Since I am writing about Asian writing systems this week 😉 I wanted to show readers this gift from a Korean friend of mine:
This bookmark features the Hun-min-jeong-eum (훈민정음), which is the Korean document that announces the new writing system of Hangeul promulgated by King Sejong the Great. Here is a closeup of the bookmark and the document:
The text of the document, which was a mix of classical Chinese characters and the new Korean hangul, reads as follows:
Translated as follows:
Because the speech of this country is different from that of China, it [the spoken language] does not match the [Chinese] letters. Therefore, even if the ignorant want to communicate, many of them in the end cannot state their concerns. Saddened by this, I have [had] 28 letters newly made. It is my wish that all the people may easily learn these letters and that [they] be convenient for daily use.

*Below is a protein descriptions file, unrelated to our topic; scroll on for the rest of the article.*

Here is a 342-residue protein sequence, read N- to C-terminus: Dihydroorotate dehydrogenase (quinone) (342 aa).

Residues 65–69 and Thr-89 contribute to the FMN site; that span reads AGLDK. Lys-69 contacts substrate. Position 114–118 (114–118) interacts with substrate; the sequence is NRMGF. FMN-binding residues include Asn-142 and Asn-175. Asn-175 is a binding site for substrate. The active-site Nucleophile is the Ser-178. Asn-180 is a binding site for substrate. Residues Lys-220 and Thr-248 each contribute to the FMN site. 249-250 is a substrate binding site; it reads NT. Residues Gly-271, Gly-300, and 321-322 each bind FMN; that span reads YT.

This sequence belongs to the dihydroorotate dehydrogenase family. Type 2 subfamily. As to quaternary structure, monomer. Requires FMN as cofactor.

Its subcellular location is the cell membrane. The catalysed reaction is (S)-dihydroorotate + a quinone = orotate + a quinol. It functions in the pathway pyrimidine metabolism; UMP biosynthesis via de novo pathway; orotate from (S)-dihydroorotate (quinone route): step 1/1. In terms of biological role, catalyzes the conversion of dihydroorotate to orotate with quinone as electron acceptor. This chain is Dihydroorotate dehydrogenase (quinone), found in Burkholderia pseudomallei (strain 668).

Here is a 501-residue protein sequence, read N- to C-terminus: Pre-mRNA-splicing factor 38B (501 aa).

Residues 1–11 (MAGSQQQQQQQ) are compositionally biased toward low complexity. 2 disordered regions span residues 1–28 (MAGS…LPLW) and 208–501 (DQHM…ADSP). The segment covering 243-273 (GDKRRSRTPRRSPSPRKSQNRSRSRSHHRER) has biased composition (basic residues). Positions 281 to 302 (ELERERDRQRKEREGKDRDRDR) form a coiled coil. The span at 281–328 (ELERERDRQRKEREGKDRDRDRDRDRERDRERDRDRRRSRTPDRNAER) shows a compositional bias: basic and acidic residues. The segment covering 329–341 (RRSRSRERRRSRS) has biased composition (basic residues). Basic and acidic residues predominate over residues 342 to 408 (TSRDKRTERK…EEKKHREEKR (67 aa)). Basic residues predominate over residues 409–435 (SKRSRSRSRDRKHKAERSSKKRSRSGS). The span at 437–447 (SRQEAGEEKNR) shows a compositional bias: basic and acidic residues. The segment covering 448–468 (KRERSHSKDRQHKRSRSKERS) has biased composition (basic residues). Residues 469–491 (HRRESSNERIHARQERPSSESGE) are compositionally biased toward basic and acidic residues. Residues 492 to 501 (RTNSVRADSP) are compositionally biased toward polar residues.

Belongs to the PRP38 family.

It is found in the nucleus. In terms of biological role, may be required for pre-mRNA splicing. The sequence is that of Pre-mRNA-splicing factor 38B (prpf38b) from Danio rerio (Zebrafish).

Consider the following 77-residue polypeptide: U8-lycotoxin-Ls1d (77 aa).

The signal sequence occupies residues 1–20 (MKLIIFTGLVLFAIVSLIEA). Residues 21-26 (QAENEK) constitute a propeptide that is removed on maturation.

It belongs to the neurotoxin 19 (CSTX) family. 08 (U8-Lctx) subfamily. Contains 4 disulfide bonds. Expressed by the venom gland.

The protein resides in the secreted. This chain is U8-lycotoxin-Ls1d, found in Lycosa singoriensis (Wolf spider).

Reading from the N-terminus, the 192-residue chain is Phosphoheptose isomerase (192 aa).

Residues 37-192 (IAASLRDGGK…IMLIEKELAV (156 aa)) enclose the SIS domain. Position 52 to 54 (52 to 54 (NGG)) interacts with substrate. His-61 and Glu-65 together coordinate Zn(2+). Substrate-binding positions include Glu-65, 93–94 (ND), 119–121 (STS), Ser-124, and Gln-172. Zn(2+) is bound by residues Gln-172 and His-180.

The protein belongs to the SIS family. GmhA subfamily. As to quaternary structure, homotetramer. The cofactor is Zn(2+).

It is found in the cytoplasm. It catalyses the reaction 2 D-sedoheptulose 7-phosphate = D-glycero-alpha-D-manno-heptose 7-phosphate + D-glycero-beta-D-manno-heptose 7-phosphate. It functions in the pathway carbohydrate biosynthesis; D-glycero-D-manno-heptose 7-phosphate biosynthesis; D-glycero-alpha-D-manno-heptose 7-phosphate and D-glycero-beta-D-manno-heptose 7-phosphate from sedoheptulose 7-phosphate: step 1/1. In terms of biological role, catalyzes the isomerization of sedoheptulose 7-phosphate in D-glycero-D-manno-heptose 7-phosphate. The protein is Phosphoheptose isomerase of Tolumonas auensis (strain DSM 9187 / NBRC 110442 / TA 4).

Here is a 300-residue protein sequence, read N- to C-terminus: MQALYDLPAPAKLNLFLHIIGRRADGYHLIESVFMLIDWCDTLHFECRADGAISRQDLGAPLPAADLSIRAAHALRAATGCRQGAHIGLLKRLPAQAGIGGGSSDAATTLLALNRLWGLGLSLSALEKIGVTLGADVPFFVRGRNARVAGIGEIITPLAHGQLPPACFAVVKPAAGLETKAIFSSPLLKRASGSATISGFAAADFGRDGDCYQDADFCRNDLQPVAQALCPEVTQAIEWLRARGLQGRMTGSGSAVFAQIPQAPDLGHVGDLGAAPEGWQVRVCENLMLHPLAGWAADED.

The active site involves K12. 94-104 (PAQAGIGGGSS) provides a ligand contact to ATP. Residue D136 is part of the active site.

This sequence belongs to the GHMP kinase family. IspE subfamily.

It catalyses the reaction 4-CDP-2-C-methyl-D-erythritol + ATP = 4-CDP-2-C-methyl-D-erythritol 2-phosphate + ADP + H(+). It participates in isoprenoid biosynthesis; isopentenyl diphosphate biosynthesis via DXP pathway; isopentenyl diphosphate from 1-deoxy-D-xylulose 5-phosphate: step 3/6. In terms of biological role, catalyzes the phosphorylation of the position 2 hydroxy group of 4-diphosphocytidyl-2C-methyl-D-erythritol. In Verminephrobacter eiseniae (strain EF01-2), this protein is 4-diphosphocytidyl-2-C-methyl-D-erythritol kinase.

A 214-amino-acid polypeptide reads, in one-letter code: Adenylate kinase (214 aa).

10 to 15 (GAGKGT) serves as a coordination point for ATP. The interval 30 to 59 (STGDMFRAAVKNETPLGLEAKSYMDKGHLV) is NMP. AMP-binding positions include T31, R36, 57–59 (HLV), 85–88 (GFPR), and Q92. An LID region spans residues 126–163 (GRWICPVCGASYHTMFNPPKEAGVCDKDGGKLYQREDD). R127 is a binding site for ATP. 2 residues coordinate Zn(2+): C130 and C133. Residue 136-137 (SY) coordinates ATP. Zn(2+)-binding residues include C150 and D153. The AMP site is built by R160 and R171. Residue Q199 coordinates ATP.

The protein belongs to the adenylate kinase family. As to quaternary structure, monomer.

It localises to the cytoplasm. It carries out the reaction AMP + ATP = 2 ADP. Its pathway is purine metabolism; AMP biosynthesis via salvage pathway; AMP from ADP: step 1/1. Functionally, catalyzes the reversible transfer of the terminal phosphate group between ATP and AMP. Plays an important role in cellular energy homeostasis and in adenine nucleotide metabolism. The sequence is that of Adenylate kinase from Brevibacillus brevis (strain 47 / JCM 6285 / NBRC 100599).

The rest of course is history. 😉
On interesting note is that the Hangul at the time looks somewhat different than Hangul now. Certain letter combinations used now apparently didn’t exist at the time, and thus Hangul looked a bit more disjoined. For example the document’s name is currently written as 훈민정음 but at the time was written as 훈〮민져ᇰ〮ᅙᅳᆷ.
Anyhow, here’s a salute to King Sejong the Great for his accomplishments in improving the lives of his people. 🙂